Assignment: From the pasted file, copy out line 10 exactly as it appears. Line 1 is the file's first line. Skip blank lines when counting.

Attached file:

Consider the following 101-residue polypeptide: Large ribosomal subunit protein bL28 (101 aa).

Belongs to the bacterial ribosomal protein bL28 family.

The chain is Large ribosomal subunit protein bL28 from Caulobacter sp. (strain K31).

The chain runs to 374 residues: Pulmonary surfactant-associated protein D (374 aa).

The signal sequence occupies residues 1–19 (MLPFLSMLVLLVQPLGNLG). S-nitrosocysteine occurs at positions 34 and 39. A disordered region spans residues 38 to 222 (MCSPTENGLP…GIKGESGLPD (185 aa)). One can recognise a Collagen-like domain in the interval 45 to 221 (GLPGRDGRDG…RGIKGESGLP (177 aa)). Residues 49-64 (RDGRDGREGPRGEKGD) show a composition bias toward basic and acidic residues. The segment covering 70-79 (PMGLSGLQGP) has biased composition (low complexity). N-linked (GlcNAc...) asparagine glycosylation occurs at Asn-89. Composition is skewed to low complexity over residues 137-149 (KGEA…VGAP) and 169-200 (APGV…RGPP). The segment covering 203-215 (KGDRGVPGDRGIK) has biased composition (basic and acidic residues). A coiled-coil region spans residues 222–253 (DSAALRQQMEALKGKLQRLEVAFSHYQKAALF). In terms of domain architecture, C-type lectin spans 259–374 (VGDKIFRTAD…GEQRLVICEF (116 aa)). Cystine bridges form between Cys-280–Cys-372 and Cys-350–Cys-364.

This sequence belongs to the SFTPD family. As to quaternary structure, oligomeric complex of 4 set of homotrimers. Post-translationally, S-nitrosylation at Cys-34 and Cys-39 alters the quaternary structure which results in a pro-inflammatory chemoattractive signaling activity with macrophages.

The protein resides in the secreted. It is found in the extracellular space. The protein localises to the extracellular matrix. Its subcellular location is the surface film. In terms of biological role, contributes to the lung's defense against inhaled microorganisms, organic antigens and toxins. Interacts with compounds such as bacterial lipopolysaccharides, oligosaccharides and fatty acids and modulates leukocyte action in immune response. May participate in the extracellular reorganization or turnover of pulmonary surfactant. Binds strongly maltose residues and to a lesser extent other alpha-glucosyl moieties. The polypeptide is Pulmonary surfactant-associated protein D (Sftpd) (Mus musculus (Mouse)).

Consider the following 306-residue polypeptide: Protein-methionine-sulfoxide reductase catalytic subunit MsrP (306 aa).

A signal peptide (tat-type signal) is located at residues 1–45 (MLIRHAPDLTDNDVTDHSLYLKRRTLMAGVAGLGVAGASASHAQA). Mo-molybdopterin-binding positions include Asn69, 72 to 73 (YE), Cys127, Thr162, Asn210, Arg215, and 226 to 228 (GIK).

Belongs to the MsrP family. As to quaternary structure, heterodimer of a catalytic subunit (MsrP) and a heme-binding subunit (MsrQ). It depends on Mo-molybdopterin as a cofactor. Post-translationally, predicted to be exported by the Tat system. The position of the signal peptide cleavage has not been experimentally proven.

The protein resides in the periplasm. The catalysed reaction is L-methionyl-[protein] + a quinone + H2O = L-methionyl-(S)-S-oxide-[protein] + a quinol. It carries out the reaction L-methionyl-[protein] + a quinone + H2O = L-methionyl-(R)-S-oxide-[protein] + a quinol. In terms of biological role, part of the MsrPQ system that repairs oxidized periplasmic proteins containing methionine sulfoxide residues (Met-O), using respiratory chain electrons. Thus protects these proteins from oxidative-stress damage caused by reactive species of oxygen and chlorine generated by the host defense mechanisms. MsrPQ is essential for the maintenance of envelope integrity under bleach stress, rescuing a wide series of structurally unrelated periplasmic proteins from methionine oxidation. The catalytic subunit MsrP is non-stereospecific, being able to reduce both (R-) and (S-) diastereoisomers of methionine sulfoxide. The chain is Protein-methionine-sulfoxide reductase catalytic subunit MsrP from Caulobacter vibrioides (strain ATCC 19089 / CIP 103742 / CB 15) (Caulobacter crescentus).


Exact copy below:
Belongs to the MsrP family. As to quaternary structure, heterodimer of a catalytic subunit (MsrP) and a heme-binding subunit (MsrQ). It depends on Mo-molybdopterin as a cofactor. Post-translationally, predicted to be exported by the Tat system. The position of the signal peptide cleavage has not been experimentally proven.